Estimated read time: 2-3 minutes
This archived news story is available only for your personal, non-commercial use. Information in the story may be outdated or superseded by additional information. Reading or replaying the story in its archived form does not constitute a republication of the story.
SALT LAKE CITY (AP) -- A federal investigation has cleared the managers of the Grand Staircase-Escalante National Monument of allegations of wrongdoing, The Salt Lake Tribune reported Friday.
The probe, initiated at the request of Sen. Orrin Hatch, D-Utah, looked into allegations that monument management used illegal hiring practices, intimidated staff and sought to eliminate livestock grazing on the 1.9-million-acre federal reserve in southern Utah.
"No evidence was found to indicate that any illegal activities or violations of regulations occurred related to the grazing program. The investigation also found no evidence of illegal personnel practices," according to a U.S. Department of Interior memorandum obtained by the newspaper through the Freedom of Information Act.
Monument manager Dave Hunsaker said he was pleased with the outcome of the investigation.
"It's time to move on and do the good work that we've been doing," he said.
Hunsaker and former monument manager Kate Cannon have been frequent targets of rural politicians still angry over the monument's surprise creation by President Clinton in 1996.
Last August, county commissioners in Kane and Garfield counties, along with the Kanab mayor and a state legislator, asked the Bureau of Land Management to fire Hunsaker.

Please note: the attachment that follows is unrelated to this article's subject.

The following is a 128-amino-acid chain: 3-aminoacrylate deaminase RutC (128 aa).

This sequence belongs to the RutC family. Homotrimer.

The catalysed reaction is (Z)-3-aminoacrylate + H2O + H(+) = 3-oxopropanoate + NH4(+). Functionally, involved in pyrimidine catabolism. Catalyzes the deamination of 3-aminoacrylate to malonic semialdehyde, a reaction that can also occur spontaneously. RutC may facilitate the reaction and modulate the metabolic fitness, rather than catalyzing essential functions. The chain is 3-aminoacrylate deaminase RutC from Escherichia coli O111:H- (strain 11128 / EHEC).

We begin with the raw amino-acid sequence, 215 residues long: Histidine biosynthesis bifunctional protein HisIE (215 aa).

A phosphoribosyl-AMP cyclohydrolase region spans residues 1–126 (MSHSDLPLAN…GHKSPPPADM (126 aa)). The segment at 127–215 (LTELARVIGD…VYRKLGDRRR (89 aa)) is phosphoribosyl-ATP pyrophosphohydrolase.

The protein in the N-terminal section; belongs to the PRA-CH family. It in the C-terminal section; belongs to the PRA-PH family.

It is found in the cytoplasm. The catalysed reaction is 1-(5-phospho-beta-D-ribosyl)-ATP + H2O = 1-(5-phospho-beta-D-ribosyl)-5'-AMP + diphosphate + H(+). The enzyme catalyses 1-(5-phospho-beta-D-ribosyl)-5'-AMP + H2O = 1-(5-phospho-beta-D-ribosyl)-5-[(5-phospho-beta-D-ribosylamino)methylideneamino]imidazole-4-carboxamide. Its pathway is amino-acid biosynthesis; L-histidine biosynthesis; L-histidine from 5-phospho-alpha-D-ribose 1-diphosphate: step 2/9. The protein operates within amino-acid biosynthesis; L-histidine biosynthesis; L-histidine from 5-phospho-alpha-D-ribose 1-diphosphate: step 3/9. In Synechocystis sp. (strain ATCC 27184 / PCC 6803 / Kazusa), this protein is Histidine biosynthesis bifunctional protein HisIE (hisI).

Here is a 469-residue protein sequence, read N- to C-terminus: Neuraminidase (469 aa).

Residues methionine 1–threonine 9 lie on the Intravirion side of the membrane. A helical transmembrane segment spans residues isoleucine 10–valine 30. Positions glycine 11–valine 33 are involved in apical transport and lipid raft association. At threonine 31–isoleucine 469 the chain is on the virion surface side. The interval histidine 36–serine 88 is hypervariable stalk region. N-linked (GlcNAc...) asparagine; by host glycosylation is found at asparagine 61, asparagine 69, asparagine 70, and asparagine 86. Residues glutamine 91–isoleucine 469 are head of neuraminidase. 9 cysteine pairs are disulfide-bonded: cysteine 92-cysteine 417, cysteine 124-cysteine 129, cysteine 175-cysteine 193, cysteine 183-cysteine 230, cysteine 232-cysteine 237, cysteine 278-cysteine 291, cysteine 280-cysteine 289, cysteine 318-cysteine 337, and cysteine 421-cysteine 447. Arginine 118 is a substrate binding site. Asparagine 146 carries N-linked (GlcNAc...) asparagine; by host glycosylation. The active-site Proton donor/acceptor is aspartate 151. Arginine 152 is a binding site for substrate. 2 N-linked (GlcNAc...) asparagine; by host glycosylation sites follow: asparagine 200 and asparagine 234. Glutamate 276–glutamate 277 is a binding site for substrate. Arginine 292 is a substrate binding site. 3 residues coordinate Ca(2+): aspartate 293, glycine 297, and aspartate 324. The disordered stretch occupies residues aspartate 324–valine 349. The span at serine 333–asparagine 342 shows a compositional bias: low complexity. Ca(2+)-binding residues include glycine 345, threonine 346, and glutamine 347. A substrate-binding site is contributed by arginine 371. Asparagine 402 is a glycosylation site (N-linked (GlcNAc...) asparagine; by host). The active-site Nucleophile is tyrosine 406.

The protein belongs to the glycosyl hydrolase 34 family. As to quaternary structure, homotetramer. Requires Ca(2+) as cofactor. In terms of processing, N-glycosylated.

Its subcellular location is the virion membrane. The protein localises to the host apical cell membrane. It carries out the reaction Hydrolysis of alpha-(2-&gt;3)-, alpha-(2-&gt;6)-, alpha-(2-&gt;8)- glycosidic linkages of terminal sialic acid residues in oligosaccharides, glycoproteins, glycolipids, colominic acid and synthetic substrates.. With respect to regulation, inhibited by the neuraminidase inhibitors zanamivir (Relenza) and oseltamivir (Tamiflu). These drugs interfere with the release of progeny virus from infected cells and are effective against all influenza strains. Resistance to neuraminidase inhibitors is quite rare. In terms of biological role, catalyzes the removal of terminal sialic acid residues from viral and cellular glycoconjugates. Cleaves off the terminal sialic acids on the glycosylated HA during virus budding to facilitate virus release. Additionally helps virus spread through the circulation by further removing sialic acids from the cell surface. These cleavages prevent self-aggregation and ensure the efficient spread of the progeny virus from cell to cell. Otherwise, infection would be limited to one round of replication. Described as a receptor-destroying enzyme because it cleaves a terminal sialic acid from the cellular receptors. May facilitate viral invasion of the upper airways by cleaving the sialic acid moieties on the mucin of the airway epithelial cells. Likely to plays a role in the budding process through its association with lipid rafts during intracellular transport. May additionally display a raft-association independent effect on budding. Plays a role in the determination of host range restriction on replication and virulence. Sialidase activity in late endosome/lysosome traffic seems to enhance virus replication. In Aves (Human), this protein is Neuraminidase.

The rural leaders accused Hunsaker of illegally restricting grazing and firing employees without cause. The allegations were based, in part, on what they had heard from former monument employees.
On Feb. 20, 2003, former employee Kevin Shakespeare sent an e-mail to Hatch's office, complaining that he was fired because he refused to "go along with Kate Cannon's plan to remove grazing from public lands." He named another BLM employee who was allegedly fired for blowing the whistle on illegal hiring practices.
A month later, Hatch sent a letter to Interior's Office of Inspector General urging an investigation.
Deciding the accusations were not criminal in nature, the Inspector General referred the matter to Interior's National Human Resources Management Center, based in Denver, which conducted an "administrative inquiry."
From August to October of last year, two investigators interviewed 21 former and current employees, including Cannon. In October, the investigators concluded their inquiry.
The Tribune received a heavily redacted copy of the report this week.
The report noted that most monument employees believed that Cannon, now a manager at Grand Canyon National Park, held "a strong anti-grazing management philosophy," but found no evidence that she or Hunsaker broke the law.
Likewise, there were no illegal personnel practices, but "widespread lack of understanding by employees ÛofÝ why or how personnel decisions were made."
(Copyright 2004 by The Associated Press. All Rights Reserved.)